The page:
27.11.04

NO. Professor Althouse asks, "Isn't Thanksgiving more deserving of a naysayer?" (Her universe of comparison is Christmas, with the 19th Century's Scrooge, and the 20th Century's Grinch, both of whom object more to the presents and the time off.) But if you look closely, you will find plenty of Thanksgiving naysayers. Some Islamic cleric can always be counted on to say something like this.
Thanksgiving being a national holiday express its salient position in the American culture, which has many unislamic values and principles. Celebrating Thanksgiving purposefully or subordinately is an expression of accepting the general American Culture. It is not celebrated independent of the American Culture. In view of the above it is not permissible to celebrate Thanksgiving Day.
(Via Norm Blog.)

There are always Cranky Leftists.

Somehow we have to deal with the world as it is. Thanksgiving’s myths and politics of food, family and faith could inspire us to continued smug and self-righteous optimism for prosperous white Americans, or help us to develop a generous and compassionate optimism for all the world. Singing old hymns about God oppressing the wicked on our behalf won’t help us, and neither will despair. We need to compose new hymns based on shared values and common dreams. Food, family and faith are good words, but we need a new melody, in a new key, with a new harmonization of hope and optimism.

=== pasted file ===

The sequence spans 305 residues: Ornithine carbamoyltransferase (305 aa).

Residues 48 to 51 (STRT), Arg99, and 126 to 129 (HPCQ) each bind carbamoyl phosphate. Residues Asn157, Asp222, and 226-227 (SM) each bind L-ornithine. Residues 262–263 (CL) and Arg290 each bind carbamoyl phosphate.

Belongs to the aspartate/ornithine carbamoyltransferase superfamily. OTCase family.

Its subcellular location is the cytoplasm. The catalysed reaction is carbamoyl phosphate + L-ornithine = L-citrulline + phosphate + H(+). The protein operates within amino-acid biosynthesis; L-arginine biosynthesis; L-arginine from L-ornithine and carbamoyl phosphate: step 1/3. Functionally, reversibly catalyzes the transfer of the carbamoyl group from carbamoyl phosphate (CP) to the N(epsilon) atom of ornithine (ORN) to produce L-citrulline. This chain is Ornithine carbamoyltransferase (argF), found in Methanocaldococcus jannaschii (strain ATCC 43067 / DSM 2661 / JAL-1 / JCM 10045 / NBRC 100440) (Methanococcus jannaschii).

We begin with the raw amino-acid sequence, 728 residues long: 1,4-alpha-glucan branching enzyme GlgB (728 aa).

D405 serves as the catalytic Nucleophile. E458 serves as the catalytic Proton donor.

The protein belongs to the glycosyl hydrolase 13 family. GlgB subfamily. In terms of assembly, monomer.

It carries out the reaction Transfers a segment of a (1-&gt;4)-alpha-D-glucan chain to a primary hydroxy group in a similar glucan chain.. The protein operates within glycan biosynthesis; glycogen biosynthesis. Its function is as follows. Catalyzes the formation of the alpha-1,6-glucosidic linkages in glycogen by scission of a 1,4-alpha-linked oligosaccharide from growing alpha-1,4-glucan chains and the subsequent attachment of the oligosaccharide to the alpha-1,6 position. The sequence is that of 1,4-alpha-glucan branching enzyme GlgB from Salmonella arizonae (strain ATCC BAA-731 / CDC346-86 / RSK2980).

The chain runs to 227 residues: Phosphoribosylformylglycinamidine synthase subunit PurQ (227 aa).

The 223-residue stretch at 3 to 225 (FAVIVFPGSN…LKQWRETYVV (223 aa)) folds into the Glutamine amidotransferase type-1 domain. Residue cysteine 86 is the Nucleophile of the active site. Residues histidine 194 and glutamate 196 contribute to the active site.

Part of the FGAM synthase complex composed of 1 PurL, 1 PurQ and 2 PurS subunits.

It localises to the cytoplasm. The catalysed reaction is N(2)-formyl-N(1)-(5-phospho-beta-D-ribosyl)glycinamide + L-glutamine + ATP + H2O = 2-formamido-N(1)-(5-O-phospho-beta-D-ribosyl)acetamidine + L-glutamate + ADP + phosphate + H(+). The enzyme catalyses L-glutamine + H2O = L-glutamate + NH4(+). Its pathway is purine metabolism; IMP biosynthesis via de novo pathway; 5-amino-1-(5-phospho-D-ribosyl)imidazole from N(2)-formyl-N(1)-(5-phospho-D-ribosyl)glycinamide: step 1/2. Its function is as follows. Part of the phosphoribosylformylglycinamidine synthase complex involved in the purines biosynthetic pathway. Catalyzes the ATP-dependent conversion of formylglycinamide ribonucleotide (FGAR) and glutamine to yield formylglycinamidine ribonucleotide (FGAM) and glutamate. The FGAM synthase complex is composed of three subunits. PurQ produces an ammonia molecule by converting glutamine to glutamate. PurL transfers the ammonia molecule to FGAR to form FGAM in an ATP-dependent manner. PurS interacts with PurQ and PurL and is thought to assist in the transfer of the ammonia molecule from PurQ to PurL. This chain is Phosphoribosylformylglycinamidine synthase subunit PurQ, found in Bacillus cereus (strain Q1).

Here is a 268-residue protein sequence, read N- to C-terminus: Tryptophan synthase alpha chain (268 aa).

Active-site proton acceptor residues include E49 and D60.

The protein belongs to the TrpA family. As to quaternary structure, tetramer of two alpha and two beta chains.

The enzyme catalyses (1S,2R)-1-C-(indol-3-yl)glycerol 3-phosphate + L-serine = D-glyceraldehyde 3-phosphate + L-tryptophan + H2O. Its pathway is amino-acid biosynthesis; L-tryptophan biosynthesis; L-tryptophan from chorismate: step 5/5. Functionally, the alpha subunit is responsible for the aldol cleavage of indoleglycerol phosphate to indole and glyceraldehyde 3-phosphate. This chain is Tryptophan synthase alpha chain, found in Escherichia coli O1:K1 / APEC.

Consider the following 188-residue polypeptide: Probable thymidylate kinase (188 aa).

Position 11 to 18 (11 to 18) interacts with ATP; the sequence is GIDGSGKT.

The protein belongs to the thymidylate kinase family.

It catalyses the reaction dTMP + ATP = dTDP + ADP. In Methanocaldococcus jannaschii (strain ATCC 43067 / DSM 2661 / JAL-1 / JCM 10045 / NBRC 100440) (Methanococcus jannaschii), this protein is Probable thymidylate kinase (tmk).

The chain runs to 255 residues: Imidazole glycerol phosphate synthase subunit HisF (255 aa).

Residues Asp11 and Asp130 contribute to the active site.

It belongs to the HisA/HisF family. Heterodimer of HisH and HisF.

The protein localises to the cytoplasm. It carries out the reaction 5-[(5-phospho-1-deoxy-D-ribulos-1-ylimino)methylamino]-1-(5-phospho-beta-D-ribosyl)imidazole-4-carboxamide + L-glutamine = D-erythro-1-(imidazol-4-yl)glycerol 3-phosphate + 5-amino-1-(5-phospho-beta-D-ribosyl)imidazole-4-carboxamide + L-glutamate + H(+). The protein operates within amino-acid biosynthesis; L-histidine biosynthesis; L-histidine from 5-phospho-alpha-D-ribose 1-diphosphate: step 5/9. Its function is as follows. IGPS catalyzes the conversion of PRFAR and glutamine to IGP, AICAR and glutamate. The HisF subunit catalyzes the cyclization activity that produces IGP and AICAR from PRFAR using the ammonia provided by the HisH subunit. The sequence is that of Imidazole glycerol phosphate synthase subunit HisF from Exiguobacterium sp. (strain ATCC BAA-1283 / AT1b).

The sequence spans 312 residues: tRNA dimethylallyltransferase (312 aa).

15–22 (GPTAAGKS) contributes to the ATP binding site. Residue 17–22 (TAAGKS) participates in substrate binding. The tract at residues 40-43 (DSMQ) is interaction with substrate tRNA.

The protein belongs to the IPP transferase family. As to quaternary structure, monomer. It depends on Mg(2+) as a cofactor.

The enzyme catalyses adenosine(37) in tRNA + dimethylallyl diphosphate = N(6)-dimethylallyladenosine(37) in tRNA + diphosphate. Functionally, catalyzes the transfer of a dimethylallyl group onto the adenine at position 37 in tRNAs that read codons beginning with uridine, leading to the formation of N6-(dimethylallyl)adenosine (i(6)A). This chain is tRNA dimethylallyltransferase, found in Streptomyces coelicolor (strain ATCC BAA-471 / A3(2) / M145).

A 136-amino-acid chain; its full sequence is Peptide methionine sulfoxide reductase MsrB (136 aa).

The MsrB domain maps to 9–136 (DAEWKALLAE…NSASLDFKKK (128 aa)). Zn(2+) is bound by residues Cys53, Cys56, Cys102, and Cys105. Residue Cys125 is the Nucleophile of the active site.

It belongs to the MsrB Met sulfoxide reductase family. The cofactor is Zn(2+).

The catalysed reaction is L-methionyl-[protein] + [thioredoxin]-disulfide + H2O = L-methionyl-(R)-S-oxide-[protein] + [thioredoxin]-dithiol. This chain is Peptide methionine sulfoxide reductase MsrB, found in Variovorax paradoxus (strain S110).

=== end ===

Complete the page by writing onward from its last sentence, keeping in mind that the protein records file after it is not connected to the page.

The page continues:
As we give thanks for food, let us remind ourselves that in a world where anyone goes hungry, it is immoral to consume more than one’s fair share. And let us remember that the destruction of Earth’s ecosystems and the commodification of its basic resources will assure that eventually we all starve.

I found this essay two years ago, but the crankiness is much older, and is not likely to go away. This recent example puts Thanksgiving in too negative a light.
THE election battles over same-sex marriage behind them, some conservative Christians have returned their attention to a longstanding struggle over the singularly American holiday of Thanksgiving.

For years, David Barton, a popular speaker who toured the country speaking to clergy groups for the Republicans during the campaign, has been collecting evidence to rebut what he considers distortions of the holiday in textbooks and public celebrations. "Some textbooks say the first Thanksgiving was the pilgrims only saying thanks to the Indians," said Mr. Barton, who is vice chairman of the Texas Republican Party. "That is incorrect. They were thanking God for bringing the Indians to them."
There are churlish Virginians (via Betsy's Page):
The Virginia Thanksgiving was lost to history for more than 300 years, thanks in part, the Virginians say, to a massacre by Native Americans, the Civil War and the Yankee historians who "absconded" with it. The South's historic disregard for the holiday as a Northern tradition -- in the 19th century and even into the 20th, businesses and state and city offices in parts of the South stayed defiantly open -- didn't help, either.
True enough. I had family first at Jamestown and later at Plymouth, and can sympathize with the Virginians' case -- Mayflower was blown off course and the Company decided to winter at Cape Cod rather than attempt a coastal passage, but it didn't help the Virginians to back the wrong side in the War of Southern Rebellion.